Ms. Hoeppner fresh off the loss of her own private members bill that would have scrapped the long-gun registry -- a bill women's groups across the country uniformly wanted to stay in place -- doubled down on not supporting equal pay for women by adding that while recognizing that many women fall behind, she said she likes to promote women who are successful. So if you're falling behind while trying to make ends meet or being screwed over by your employer, you are of no interest to her or her colleagues and you can expect no protection of your rights from the Conservative government.

Tea. Party. North.

Preserving Life On Earth

The title sounds a bit grandiose and the Globe and Mail even suggests that the task facing the 193 national delegations descending on Nagoya, Japan, ...is one befitting a deity: how to preserve life on Earth. The Convention on Biological Diversity, an international agreement signed amid great hope and in the early 1990s is part of what's at stake during the eleven day conference. And it begins with bad news:
The document bound countries to cut mass species loss “significantly” and preserve 10 per cent of the world’s ecological regions by 2010. But this year brought the sobering realization that not one country had met those targets.
Not one! After twenty years of high-level talks and treaties, mass extinction continues apace and three contentious issues issues have the potential to send this off the rails. There are seventeen developing countries bearing the overbearing moniker Group of Like Minded Megadiverse Countries and they've formed to accuse their richer counterparts of biopiracy. This group includes India, China and Brazil and they want regulations in place that would compensate them for pirated resources. With Canada leading the way, Western nations have largely resisted, according to those involved in the negotiations.

These developing countries are demanding that rich countries bankroll their conservation efforts as they cannot afford it. The same is not true of the west and there has been success of a kind: A recent World Wildlife Fund inventory of world biodiversity over the past 40 years found that while extinction rates continue unabated in the developing world, they have levelled off in the West, where expensive conservation projects have a ready place in national budgets.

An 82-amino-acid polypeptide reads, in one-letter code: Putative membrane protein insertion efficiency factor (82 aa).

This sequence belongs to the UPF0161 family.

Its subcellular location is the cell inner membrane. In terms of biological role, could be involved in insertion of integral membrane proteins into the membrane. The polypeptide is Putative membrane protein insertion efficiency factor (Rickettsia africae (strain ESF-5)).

Lastly, the ambitiousness of the targets undermined by failure and a lack of action means that the future viability of the convention is in doubt.

Interestingly, Canada's Conservative government has increased its support for the Global Environmental Facility, a global fund that invests in biodiversity projects fund by 50 per cent to $238-million over the next four years. And Jim Prentice the Minister for the Environment, who will attend the last four days of the conference has spoken constructively of this get together saying, “It’s an extremely important summit because biodiversity is an area where we all need to improve. This is a real issue for us and our children.”
“This is the one chance governments have to fix the loss of species and loss of biodiversity, said Bill Jackson, deputy director general of the International Union for Conservation of Nature, a Switzerland-based group working closely with governments in Nagoya. “In some ecosystems, we only have 10 or 15 years left before they’re gone.”

UPDATE: Here's a wonderful page full of links from the Guardian with 100 tasks for world governments to undertake to tackle the biodiversity crisis. George Monibot emphasizes what's at stake: The outcome is expected to be as tragic and as impotent as the collapse of last year's climate talks in Copenhagen.

We cannot accept this. We cannot stand back and watch while the wonders of this world are sacrificed to crass carelessness and short-termism.